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projects would lose funding and which ones wouldn't? obviously, there appears to some rhyme and reason in terms of what they chose to de-fund through this process. was the house armed services committee brought in on this decision making at all? >> absolutely not. this is my responsibility. every one of the programs are programs we have analyzed over the last half decade and said these are important for the reasons that you stated and the other projects for many other reasons have to be built if we're going to have a military that's ready to do what must be done whenever it must be done. this is a long process. all of these projects have been thoroughly reviewed. they have been stacked as to their importance. these are the ones that must be done now. unless you want to just shrug your shoulders and let vurussia and putin do whatever they want. the armed services committee and my colleagues are saying, no
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way. trump, you cannot do this. you do not have the power of the purse. we're not going to allow you to de-fund these programs that are critical to our nato allies, to the countries on the eastern border up against russia. >> the chair of the subcommittee on readiness in the house armed services committee, appreciate your time tonight. keep us apprised. >> it will be a monumental fight for both the con sstitutional reasons as well as the defense of europe. news on another effort to try to block the administration. in this case on the trump administration's plan for targeting sick and dieing children. the story we have been covering over the past couple of weeks took an interesting turn today. that's next. stay with us. ♪ along the byway ♪ much more ♪ much more than this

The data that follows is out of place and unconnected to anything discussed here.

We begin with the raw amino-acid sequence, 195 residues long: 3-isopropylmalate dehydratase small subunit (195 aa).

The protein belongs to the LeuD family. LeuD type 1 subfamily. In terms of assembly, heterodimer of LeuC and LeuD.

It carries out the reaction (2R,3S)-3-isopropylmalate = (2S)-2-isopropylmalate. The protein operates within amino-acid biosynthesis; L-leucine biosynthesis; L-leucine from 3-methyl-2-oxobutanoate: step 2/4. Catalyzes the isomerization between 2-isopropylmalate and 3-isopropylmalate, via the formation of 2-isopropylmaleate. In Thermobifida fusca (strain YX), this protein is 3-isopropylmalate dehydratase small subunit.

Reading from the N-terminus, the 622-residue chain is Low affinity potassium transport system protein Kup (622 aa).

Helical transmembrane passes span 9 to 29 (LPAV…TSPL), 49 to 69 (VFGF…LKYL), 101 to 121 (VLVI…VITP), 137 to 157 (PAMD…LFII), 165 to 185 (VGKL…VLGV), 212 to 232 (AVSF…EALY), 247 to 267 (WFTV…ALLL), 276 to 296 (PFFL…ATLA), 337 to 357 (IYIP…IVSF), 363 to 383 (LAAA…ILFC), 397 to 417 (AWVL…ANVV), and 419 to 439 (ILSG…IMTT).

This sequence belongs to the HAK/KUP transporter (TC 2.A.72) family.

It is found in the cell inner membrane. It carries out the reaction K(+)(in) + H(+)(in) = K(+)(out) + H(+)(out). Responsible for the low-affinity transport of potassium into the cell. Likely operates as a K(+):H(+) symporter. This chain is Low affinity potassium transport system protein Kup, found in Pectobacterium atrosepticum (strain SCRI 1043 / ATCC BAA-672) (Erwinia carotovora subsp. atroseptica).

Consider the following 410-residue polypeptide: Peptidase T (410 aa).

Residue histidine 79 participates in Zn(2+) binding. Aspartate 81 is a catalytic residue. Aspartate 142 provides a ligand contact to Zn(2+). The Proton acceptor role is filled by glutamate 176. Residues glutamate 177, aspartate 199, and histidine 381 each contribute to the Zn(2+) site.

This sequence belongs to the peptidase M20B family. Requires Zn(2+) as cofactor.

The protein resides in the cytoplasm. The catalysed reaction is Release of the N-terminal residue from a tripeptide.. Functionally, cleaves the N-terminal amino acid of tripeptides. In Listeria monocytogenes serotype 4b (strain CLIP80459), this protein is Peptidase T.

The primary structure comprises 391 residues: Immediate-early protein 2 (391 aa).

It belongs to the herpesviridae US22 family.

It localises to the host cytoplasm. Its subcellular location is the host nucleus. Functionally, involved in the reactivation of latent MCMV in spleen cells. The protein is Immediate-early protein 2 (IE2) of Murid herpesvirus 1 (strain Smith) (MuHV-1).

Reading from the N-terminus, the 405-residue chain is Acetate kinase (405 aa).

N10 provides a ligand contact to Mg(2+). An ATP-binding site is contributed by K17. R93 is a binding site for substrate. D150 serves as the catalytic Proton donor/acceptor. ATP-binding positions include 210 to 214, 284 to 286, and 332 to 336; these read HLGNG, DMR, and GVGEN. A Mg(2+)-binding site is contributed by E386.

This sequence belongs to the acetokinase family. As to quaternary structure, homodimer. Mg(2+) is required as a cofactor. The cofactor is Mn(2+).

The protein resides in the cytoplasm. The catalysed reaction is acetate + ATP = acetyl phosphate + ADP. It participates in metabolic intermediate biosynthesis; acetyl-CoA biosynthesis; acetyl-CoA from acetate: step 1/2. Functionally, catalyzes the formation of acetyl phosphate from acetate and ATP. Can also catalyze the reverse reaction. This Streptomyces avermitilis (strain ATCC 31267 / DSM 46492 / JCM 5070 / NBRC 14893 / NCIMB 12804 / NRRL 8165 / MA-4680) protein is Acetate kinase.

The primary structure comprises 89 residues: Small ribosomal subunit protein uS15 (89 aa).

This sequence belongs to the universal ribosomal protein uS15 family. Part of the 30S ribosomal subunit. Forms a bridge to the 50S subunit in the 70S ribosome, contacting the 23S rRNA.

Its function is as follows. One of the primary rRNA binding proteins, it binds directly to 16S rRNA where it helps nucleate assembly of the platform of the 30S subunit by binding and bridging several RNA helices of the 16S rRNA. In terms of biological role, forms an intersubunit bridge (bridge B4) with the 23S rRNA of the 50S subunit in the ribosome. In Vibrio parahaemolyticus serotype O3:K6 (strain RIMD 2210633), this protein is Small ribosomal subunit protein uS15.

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update for you on a story we have been following extensively on this show. today the aclu of massachusetts and other civil right groups filed suit to try to block the trump administration from abruptly deporting families in this country while their kids and family in the country receiving medical care for life threatening illnesses. they sent letters to these kids telling them they need to stop their lifesaving medical treatment. now after a national up roar the administration seems to have
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backed off that immediate threat to those families they've already targeted. but this new lawsuit will block the administration from making a change to the policy at all. thanks for being here. i appreciate your time. >> thank you, rachel, for what you're doing to spotlight the incredible lifesaving work of my client the irish international immigration center, immigrant center. and also these families and individuals who desperately need america's help. >> the irish international immigration center is interesting looking at your lawsuit today, i don't know if i expected but i was interested to see that the named plaintiffs in your case are not the individual kids or family members, people receiving medical treatment for life threatening illnesses but rather the irish international immigrant center that has been representing them in a number of these cases. why did you file -- why did you approach the case that way to